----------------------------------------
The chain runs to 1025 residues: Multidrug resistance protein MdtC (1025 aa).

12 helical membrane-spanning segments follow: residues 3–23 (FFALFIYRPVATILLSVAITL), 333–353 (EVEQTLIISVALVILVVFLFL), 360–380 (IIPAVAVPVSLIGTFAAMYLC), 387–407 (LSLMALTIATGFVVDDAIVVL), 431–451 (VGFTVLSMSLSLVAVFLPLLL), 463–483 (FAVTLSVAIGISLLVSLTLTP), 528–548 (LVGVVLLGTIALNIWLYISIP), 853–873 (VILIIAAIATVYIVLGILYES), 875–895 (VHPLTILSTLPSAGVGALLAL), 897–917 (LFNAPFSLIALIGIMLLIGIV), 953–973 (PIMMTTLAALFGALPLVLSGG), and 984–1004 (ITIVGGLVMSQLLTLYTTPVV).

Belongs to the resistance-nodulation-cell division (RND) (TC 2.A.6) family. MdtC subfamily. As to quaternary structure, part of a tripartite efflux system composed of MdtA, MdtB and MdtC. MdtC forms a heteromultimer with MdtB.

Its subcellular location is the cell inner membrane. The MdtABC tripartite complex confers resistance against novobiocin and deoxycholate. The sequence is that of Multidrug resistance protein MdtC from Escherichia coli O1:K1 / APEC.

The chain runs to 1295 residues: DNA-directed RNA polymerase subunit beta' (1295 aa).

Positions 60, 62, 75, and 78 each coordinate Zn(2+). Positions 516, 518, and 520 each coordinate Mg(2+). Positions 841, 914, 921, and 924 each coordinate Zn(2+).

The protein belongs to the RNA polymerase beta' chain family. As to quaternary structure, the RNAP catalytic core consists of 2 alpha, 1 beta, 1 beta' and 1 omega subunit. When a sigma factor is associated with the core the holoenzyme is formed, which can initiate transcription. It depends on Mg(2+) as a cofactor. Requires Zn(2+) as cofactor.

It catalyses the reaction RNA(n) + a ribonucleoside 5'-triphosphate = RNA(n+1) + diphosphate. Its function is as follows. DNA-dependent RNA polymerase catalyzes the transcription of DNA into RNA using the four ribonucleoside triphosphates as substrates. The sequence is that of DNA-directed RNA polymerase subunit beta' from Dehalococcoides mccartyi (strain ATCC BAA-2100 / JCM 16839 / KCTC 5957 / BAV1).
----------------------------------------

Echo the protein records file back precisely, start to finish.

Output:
The chain runs to 1025 residues: Multidrug resistance protein MdtC (1025 aa).

12 helical membrane-spanning segments follow: residues 3–23 (FFALFIYRPVATILLSVAITL), 333–353 (EVEQTLIISVALVILVVFLFL), 360–380 (IIPAVAVPVSLIGTFAAMYLC), 387–407 (LSLMALTIATGFVVDDAIVVL), 431–451 (VGFTVLSMSLSLVAVFLPLLL), 463–483 (FAVTLSVAIGISLLVSLTLTP), 528–548 (LVGVVLLGTIALNIWLYISIP), 853–873 (VILIIAAIATVYIVLGILYES), 875–895 (VHPLTILSTLPSAGVGALLAL), 897–917 (LFNAPFSLIALIGIMLLIGIV), 953–973 (PIMMTTLAALFGALPLVLSGG), and 984–1004 (ITIVGGLVMSQLLTLYTTPVV).

Belongs to the resistance-nodulation-cell division (RND) (TC 2.A.6) family. MdtC subfamily. As to quaternary structure, part of a tripartite efflux system composed of MdtA, MdtB and MdtC. MdtC forms a heteromultimer with MdtB.

Its subcellular location is the cell inner membrane. The MdtABC tripartite complex confers resistance against novobiocin and deoxycholate. The sequence is that of Multidrug resistance protein MdtC from Escherichia coli O1:K1 / APEC.

The chain runs to 1295 residues: DNA-directed RNA polymerase subunit beta' (1295 aa).

Positions 60, 62, 75, and 78 each coordinate Zn(2+). Positions 516, 518, and 520 each coordinate Mg(2+). Positions 841, 914, 921, and 924 each coordinate Zn(2+).

The protein belongs to the RNA polymerase beta' chain family. As to quaternary structure, the RNAP catalytic core consists of 2 alpha, 1 beta, 1 beta' and 1 omega subunit. When a sigma factor is associated with the core the holoenzyme is formed, which can initiate transcription. It depends on Mg(2+) as a cofactor. Requires Zn(2+) as cofactor.

It catalyses the reaction RNA(n) + a ribonucleoside 5'-triphosphate = RNA(n+1) + diphosphate. Its function is as follows. DNA-dependent RNA polymerase catalyzes the transcription of DNA into RNA using the four ribonucleoside triphosphates as substrates. The sequence is that of DNA-directed RNA polymerase subunit beta' from Dehalococcoides mccartyi (strain ATCC BAA-2100 / JCM 16839 / KCTC 5957 / BAV1).